Gerry has his detractors — and a slew of huge fans — and even I remain part of the loyal opposition among Trial Lawyers College alums who view the Trial Lawyers College as having become over-institutionalized, overly about Gerry’s living legacy rather than transcending such attachment to but one personality, and thus overly forsaking its ability to be much greater, but of course Gerry remains a great man and great trial lawyer. Ramsey of course has his detractors, and his fans, and stirs infinitely more controversy than Gerry ever has. They both clearly know about the strong feelings they instill in people. They both focus on the victory.
Tall, thin, and with his Texas drawl, Ramsey got up to the microphone for the handing of the 1987 award named after his father, and early on advised the Justice Department’s criminal division lawyers that “The ACLU is watching you” and of course the ACLU was on the tail of their boss Ed Meese, who perhaps only shared controversy in common with Ramsey.
Fortunately, I learned to carry on early on even when far from popular with the crowd. Somehow, people sensed in both public school and summer camp to choose me close to last for pickup sports teams. I declined to be anything but the sober designated driver when my otherwise close friend and his other friend insisted on imbibing several drinks of alcohol one night in high school, and he soon became distant. I struggled for years to figure out what to do when taunted about my Jewish ethnicity and religion, but finally figured it out.
And I fought back, often with sharply pointed words that sometimes drew punches, and sometimes with my fists until I learned at thirteen years old that by that age fists could seriously injure.
Of course I was drawn to Ramsey Clark and Gerry Spence, because they fought onward no matter their popularity or not, even though Gerry seems to thirst for popularity, but not at the expense of his remaining real, and powerfully real at that.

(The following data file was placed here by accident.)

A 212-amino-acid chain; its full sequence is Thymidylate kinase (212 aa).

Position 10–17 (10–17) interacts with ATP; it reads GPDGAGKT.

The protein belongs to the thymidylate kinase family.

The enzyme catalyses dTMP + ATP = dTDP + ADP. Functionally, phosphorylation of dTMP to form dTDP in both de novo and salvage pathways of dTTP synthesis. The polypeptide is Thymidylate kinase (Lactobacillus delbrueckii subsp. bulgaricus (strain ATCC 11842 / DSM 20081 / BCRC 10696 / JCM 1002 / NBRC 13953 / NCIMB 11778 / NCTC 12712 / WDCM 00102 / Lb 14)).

Taking stands for what is right can come at high prices. Rosa Parks learned that after she took her stand by remaining seated towards the front of the bus. 1968 Australian track star Paul Norman learned that when he declined to denounce his podium-sharing American track stars’ stand for racial justice on the awards platform, when Australia was still poisoned with apartheid. Gandhi lost his life as a result, and so did Martin Luther King, Jr., who perhaps with prescience had assassination victim Gandhi’s photo hanging on his office wall, and delivered his “I Have a Dream” speech just yards from the statue of assassination victim Abraham Lincoln.
Those who demand avoiding unpopularity will fade into the shadows. A politician will not survive if s/he dwells on who vilifies the politician. Dipa Ma shrugged off anyone’s being insulted by pointing out that insults were thrown the historical Buddha Shakyamuni’s way during his lifetime: “Why be upset? Even the Buddha had to bear slanders and criticism throughout his life, and I am just an ordinary and insignificant woman!”
Some or many might use vicious verbal or other attacks on their opponents to seek advantage or to throw off or distract their opponents. If opponents’ attacks are to be addressed, their attacks are there to be neutralized, redirected, and deflated, and not attached to.
When I battle with delight, even smiling broadly and with compassion at my otherwise most despicable opponent, because I cannot repress my delight in the fight on the side of right and my even greater compassion for my client — even if I wanted to suppress my delight in the first place, and why would I want to? — and because we must keep our friends close but our enemies closer, that can disarm my opponent, and at least start neutralizing my opponent, because the real opponent is only in my perception. My client can get swept up with me in that fireball of positive energy that focuses on directing a fan and proverbial fireball at any dirt thrown our way rather than descending into curses, complaints, and blind swinging.
The courtroom battlefield offers so many advantages despite the potential boobytraps, flamethrowers, trap doors, and seeming allies who are ready to turn against me and my client at the drop of a dime. The fight for justice is exhilarating, and winning is even more so.